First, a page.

The last time I ran a full 5 kilometres was during August’s race. And before this past weekend, I had still, not once, not ever, ran a full 10 kilometres. The closest I had come was 60 minutes of running broken up into 15 minute chunks with 20 minutes of walking interspersed.
The goal that I had set for myself months ago was starting to look almost completely unattainable. I wanted this. So bad. But I was unprepared. I could taste the disappointment before I even laced up my sneakers.
As I crossed the starting line on Friday night, taking those first few strides that would eventually become 15 kilometres during the following 14 hours, I looked to the sidelines and saw my little two year old in his father’s arm holding up a Run Fast Mama sign that he and I had made that day. Just one little boy rooting for his Mama. One little boy who had missed out on good-night kisses because I was out running. One little boy who saw me work hard for something I wanted and was there to cheer for me as I accomplished it. One little boy just holding up a sign with letters on it, watching his Mama. That’s all. That’s all it took.
I really thought I’d be writing today about the disappointment of not meeting my goal. I thought the moral would be that sometimes we need to change our goals and not be so hard on ourselves and realize that family sometimes gets in the way of our individual goals, for better or worse.
But the truth is, somehow, I accomplished all my goals. I ran my 5K race faster than I ran the last one. I actually (surprisingly) ran the whole 10K race the following morning and I did it in under 75 minutes. Check. Check. Check. I really did it.
My body wasn’t prepared for those races, but unlike those soccer try-outs in eighth grade, my mind was. I had been thinking about these races for months. I have been planning for them and yes, even training for them. I knew if I didn’t run the races, start to finish, I would be disappointed in myself. I paced and I pushed and I prayed (I really did) and I thought about those faces I would see as I crossed the finish line, smiling and cheering, and saying my name. Mama.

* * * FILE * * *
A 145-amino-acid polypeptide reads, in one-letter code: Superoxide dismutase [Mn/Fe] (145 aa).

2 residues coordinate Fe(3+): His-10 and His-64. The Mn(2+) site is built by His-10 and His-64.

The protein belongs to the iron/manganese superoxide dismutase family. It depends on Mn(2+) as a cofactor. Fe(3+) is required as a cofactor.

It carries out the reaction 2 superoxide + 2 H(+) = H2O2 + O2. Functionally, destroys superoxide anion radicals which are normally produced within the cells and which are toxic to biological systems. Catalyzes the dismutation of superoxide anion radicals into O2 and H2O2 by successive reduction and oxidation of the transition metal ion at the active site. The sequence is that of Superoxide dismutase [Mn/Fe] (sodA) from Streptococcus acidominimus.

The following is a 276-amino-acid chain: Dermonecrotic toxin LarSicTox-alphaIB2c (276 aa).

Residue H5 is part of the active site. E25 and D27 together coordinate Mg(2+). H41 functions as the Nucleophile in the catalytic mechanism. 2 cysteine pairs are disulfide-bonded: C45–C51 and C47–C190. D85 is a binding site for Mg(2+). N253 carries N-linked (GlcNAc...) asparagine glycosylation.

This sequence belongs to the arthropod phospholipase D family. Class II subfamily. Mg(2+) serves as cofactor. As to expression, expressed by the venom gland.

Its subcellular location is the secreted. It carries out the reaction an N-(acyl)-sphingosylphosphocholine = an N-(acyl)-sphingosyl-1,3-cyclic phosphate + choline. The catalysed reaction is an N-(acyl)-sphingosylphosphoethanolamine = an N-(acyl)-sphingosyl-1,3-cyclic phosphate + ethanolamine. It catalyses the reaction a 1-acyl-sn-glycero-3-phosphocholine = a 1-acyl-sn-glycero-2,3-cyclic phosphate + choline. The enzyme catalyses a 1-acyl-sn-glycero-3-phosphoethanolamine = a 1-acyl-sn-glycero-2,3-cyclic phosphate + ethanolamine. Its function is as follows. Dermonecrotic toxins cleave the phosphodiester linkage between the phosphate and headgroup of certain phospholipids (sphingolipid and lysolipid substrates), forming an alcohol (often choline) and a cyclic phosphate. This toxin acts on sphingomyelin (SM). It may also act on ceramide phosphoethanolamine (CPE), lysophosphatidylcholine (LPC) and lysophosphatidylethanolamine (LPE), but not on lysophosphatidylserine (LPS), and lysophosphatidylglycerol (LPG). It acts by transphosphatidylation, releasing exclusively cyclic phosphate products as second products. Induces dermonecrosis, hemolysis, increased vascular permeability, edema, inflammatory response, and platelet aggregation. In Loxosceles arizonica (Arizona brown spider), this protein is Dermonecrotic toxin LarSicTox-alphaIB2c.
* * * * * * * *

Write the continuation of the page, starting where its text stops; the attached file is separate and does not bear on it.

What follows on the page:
I made my way back to my little family of boys after having multiple medals draped over my head (yes, multiple. When you run two races in two days you deserve an extra medal). “Mama?” Cameron asked. “Did you win the race?”
I didn’t run the fastest. I didn’t come in first. But “Yes, baby. Mommy won the race!”. I made a goal and I accomplished it. I wanted something and I went for it. I worked hard for something hard. I won. And Cameron? Gavin? You can’t do everything. But you can do anything you want if you put your mind to it and if you’re willing to work hard for it. You might not be the best at it, but you can do it, if you try. And babies? I’ll be cheering for you the entire time.
Race: Maritime Race Weekend
Date: September 14, 2012
Distance: 5 km
Time: 32 minutes, 37 seconds
Personal Best: 30 minutes, 34 seconds (August 2011)
Pace: 6 minutes, 32 seconds per km
Race: Maritime Race Weekend
Date: September 15, 2012
Distance: 10 km
Time: 1 hour, 10 minutes, 56 seconds
Personal Best: –
Pace: 7 minutes, 6 seconds per km
Ran the 5K race on Friday night with my sister and brother-in-law.
What is one hard thing that you have accomplished? What message would you have your kids take from your hard work?